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Author Farzan, Shohreh F. ♦ Karagas, Margaret R. ♦ Jiang, Jieying ♦ Wu, Fen ♦ Liu, Mengling ♦ Newman, Jonathan D. ♦ Jasmine, Farzana ♦ Kibriya, Muhammad G. ♦ Paul-Brutus, Rachelle ♦ Parvez, Faruque ♦ Argos, Maria ♦ Bryan, Molly Scannell ♦ Eunus, Mahbub ♦ Ahmed, Alauddin ♦ Islam, Tariqul ♦ Rakibuz-Zaman, Muhammad ♦ Hasan, Rabiul ♦ Sarwar, Golam ♦ Slavkovich, Vesna ♦ Graziano, Joseph
Source United States Department of Energy Office of Scientific and Technical Information
Content type Text
Language English
Subject Keyword APPLIED LIFE SCIENCES ♦ ARSENIC ♦ BLOOD ♦ BLOOD PRESSURE ♦ CARDIOVASCULAR DISEASES ♦ CHEMICAL VAPOR DEPOSITION ♦ DISEASE INCIDENCE ♦ GENES ♦ GENETIC VARIABILITY ♦ GENETICS ♦ GENOTYPE ♦ HEALTH HAZARDS
Abstract Cardiovascular disease (CVD) is the leading cause of morbidity and mortality worldwide and mounting evidence indicates that toxicant exposures can profoundly impact on CVD risk. Epidemiologic studies have suggested that arsenic (As) exposure is positively related to increases in blood pressure (BP), a primary CVD risk factor. However, evidence of whether genetic susceptibility can modify the association between As and BP is lacking. In this study, we used mixed effect models adjusted for potential confounders to examine the interaction between As exposure from well water and potential genetic modifiers on longitudinal change in BP over approximately 7 years of follow-up in 1137 subjects selected from the Health Effects of Arsenic Longitudinal Study (HEALS) cohort in Bangladesh. Genotyping was conducted for 235 SNPs in 18 genes related to As metabolism, oxidative stress and endothelial function. We observed interactions between 44 SNPs with well water As for one or more BP outcome measures (systolic, diastolic, or pulse pressure (PP)) over the course of follow-up. The interaction between CYBA rs3794624 and well water As on annual PP remained statistically significant after correction for multiple comparisons (FDR-adjusted p for interaction = 0.05). Among individuals with the rs3794624 variant genotype, well water As was associated with a 2.23 mm Hg (95% CI: 1.14–3.32) greater annual increase in PP, while among those with the wild type, well water As was associated with a 0.13 mm Hg (95% CI: 0.02–0.23) greater annual increase in PP. Our results suggest that genetic variability may contribute to As-associated increases in BP over time. - Highlights: • Arsenic (As) exposure has been associated with blood pressure increases over time. • Genetic polymorphisms may modify the association between As and blood pressure. • An interaction between CYBA rs3794624 and well As increased annual pulse pressure. • Genetic variants may contribute to As-related blood pressure increases over time.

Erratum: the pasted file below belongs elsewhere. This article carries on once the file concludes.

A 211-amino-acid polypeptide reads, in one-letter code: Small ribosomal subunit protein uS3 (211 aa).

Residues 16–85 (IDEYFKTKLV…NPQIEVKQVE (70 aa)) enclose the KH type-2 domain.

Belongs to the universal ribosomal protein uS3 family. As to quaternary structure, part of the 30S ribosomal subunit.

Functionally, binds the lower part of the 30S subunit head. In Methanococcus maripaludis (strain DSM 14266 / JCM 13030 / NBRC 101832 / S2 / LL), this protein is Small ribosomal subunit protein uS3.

ISSN 0041008X
Educational Use Research
Learning Resource Type Article
Publisher Date 2015-10-01
Publisher Place United States
Journal Toxicology and Applied Pharmacology
Volume Number 288
Issue Number 1


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